It sometimes feels like the continual shedding of beliefs is a personal symptom of aging for me, like hair-loss or hair-gain, depending on the part of the body. I wanted to be a Catholic priest from as early as I can remember until driven otherwise by ambition or sex, or maybe both compounded in a desire to be President of the United States. I remained devout until, at 13, I asked a priest if masturbation is a sin. Yes it was, my son. For the Catholic Church, masturbation is a kind of mini-murder; each soiled Kleenex could have been a bouncing new born, a movie star – a louse even, but someone. As I said my four Hail Marys and one Our Father, I recalled that only weeks earlier in health class I had learned that unused sperm gets purged and replaced within 14 days or so. As I wouldn’t be getting married and therefore wouldn’t be having sex within the next two weeks, the little guys were goners anyway. God must have known this, and it didn’t take me long to guess why the Church didn’t. If the rules of the Church weren’t in accord with nature, they weren’t in accord with God. Later I found God to be at odds with nature, so I gave Him up too. Seven years after that, and two semesters away from an undergraduate degree in Philosophy, I’m not so keen on this nature idea either. If God doesn’t exist then, as Descartes was so fond of claiming to lose sleep over, objectivity couldn’t either, along with its off-spring: nature, morality, truth.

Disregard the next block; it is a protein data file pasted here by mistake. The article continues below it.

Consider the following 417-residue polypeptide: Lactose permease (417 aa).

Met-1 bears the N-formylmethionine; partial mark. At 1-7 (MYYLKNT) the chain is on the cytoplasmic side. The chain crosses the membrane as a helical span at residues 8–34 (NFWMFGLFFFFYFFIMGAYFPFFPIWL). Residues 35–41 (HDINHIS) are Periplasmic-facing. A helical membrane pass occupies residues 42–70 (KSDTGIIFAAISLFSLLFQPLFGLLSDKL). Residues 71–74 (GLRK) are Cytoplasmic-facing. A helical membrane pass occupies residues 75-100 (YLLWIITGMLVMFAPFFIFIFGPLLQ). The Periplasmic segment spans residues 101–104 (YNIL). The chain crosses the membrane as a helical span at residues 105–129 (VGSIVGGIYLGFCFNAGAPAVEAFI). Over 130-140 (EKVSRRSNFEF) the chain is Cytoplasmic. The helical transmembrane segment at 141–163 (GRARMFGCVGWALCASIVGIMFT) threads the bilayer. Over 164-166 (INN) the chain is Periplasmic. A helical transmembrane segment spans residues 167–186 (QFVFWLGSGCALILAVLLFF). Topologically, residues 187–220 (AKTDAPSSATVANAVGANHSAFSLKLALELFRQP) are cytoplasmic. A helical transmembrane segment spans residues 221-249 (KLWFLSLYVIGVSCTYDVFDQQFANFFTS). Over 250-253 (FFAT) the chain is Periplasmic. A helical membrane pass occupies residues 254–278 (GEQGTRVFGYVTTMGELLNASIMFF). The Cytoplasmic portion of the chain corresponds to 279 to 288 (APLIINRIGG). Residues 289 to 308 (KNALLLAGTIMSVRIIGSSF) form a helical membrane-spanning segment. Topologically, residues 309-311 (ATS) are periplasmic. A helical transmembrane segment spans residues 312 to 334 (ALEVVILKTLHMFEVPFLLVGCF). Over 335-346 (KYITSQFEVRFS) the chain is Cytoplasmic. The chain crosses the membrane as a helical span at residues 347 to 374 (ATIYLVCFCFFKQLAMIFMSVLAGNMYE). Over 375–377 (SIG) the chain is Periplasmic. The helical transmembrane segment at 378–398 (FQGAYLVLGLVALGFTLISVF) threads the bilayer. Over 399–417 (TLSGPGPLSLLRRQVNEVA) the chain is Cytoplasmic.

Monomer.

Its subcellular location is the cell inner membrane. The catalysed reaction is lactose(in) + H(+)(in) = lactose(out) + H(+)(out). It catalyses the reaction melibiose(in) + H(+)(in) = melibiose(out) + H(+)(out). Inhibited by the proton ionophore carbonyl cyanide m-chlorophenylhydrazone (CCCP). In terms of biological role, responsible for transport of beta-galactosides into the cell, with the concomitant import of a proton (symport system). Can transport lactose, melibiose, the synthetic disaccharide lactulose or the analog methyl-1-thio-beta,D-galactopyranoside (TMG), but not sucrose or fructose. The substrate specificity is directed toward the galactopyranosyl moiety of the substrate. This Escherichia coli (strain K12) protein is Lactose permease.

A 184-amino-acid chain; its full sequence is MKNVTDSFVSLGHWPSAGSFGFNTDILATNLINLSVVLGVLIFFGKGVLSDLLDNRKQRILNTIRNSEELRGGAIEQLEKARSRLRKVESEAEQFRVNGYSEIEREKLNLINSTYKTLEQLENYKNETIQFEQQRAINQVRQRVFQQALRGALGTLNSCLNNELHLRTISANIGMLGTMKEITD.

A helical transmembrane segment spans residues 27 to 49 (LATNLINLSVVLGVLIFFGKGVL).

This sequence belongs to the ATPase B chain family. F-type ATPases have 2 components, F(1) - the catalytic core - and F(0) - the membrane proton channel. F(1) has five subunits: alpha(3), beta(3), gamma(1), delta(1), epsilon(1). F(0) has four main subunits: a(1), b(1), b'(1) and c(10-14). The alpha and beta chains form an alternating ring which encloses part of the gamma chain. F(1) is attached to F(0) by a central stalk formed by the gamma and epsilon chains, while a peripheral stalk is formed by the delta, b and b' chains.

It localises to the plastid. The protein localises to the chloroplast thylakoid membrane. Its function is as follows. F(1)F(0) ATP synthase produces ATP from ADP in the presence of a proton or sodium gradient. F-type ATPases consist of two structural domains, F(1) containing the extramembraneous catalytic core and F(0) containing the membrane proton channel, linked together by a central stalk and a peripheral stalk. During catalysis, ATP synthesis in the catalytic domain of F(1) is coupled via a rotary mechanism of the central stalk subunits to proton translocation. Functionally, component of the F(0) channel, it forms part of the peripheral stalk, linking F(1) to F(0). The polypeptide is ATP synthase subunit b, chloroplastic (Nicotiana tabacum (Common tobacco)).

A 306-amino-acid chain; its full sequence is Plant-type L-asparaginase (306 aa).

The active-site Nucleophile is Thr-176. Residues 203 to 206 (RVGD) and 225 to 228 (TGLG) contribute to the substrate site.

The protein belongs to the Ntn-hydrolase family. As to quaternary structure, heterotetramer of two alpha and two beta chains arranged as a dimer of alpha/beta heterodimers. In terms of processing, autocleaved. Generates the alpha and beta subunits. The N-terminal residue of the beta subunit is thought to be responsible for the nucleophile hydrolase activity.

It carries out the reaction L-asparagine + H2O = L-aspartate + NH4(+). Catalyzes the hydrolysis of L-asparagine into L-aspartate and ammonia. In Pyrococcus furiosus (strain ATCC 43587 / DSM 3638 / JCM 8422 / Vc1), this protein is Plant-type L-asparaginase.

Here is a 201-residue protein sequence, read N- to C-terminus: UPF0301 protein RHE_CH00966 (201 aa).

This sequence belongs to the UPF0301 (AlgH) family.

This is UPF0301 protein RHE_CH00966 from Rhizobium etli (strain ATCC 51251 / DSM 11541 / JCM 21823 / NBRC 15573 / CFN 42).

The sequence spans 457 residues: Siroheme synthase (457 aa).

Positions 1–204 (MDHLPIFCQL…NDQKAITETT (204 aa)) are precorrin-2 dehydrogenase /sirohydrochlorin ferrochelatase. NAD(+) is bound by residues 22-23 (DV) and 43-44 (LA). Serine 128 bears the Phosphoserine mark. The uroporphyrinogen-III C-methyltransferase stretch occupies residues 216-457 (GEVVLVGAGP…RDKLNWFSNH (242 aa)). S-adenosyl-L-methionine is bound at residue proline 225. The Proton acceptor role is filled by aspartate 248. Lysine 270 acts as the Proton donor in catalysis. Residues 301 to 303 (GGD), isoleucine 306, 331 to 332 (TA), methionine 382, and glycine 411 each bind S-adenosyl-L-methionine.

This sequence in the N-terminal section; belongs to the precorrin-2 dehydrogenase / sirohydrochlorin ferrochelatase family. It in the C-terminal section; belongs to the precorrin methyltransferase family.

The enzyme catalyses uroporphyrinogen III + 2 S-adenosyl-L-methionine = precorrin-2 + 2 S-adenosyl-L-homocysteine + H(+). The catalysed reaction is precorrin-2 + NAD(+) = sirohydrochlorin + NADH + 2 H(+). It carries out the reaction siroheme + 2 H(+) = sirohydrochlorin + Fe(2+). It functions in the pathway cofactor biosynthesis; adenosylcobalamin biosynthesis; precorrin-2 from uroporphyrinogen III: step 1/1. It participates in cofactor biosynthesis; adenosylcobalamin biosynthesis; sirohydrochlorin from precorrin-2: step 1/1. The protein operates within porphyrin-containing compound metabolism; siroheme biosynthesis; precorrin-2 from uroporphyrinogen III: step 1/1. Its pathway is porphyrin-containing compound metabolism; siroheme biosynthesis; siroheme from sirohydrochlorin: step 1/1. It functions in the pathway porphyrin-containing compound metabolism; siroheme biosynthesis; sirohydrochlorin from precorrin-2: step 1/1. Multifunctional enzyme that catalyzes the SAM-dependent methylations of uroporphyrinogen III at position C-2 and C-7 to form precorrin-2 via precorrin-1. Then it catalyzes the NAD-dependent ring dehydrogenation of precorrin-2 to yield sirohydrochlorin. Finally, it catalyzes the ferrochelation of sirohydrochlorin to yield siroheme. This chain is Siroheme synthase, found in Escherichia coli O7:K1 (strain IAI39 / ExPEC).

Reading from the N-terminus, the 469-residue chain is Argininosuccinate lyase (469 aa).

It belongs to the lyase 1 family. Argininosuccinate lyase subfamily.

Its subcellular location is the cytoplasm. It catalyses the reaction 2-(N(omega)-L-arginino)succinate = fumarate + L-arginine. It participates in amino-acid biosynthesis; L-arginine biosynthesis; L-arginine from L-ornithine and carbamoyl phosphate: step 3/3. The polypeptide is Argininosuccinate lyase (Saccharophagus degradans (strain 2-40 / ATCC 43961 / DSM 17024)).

It took me several years to understand this. After giving up God, I embraced morality as the one thing worth living and fighting for. Conservative politics, progressive politics, socialism, capitalism, animal rights, women rights, political correctness, equality for all, freedom of speech, and several more of the usual suspects each took their turn captivating and consuming me. I was so astute, so moral, so correct. So correct, yet so modest. Couldn’t everyone see how correct and modest I was?
Predictably maybe, Nietzsche broke the spell. Grounding my identity in a singular idea, any single conviction put a whole lot of pressure on me to act… NOW! I couldn’t appreciate art without a moral message. I couldn’t sit in a park enjoying the sun, the shade, the pollen smells and baseball sounds without needing to feel like I was building my moral character somehow by doing it. Nietzsche too was a moralist, but of a different kind. He had only one rule which, so far, I can’t find the problem with: love your life. Love your life so much that you would live it all again, without a change, with every breath, every sip, every speck of dust in the same place as before. The world throbs with color and meaning and significance this way. Life is worth loving because what is there to do but love it? Everything is legitimate, singing. It’s all, even the violence, in its way, beautiful.
This attitude feels awfully stupid sometimes. When it does, there’s always Chaplin, or Groucho, or Homer Simpson.
If you enjoyed this essay, please consider making a tax-deductible contribution to This I Believe, Inc.